(1)Hooke's Law

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  • Created by: Olatunde
  • Created on: 24-03-14 13:31
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Hooke's Law.
Hooke's Law
Robert Hooke was an English physicist who discovered that the force exerted on a
spring is proportional to the extension of the spring.
He created the equation
F = kx
F = Force
x = Change in length (extension)
k = spring constant
Obeying Hooke's Law
Materials only obey Hooke's Law up to a certain force.
Springs can have different stiffness's. A spring which is stiffer
has a higher spring constant, so a larger force is needed to
extend it.
On a graph of force vs. extension, Hooke's law is obeyed in
the linear region (or straight line region) of the graph.
Be careful some materials do not obey Hooke's Law at all
they are not very stiff.
Elastic and plastic
Elastic deformation is when you stretch a spring or material and it returns to the same
length when you take the force off.
Plastic deformation is when you stretch a spring or material and it does not return to the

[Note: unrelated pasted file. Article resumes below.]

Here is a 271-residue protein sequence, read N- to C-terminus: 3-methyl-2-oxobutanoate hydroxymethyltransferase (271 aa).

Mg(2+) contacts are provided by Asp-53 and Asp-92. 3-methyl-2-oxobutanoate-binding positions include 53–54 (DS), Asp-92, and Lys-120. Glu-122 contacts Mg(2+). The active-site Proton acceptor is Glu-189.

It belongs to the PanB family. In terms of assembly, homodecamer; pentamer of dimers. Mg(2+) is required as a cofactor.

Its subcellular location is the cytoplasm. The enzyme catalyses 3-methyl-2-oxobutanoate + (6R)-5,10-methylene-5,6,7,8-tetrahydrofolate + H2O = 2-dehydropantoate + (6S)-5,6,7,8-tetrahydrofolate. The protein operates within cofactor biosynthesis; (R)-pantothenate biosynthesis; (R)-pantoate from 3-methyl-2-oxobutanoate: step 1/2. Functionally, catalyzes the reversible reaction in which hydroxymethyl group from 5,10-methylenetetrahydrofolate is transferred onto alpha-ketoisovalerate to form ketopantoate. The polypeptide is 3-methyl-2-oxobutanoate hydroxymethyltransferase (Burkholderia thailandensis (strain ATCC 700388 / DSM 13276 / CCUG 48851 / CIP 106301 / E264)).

same length when the force is removed, so the spring is permanently deformed.
On a graph of force vs. extension, when the material stops behaving elastically and begins to
behave plastically, it is the elastic limit the limit of elastic deformation. After this point we get
the plastic region of the graph.
However, the elastic limit is not the proportionality limit. The proportionality limit is simply the
point where force is no longer proportional to extension and so the graph curves (Hooke's law

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But just because the graph is curving, it does not mean it is plastic
The experiment
A spring is place on a clamp stand, allowed to hang freely. A ruler is positioned so
that the length of the spring can be accurately measured.
Forces are applied to the spring, and the length or extension is measured.
The results can be recorded.
A graph can be drawn of force vs. extension. The gradient will be the spring
constant of the spring you are using.…read more

Page 3

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The Young's modulus is basically the gradient of a stress strain
graph. Like in a forceextension graph where the gradient is the
spring constant.…read more


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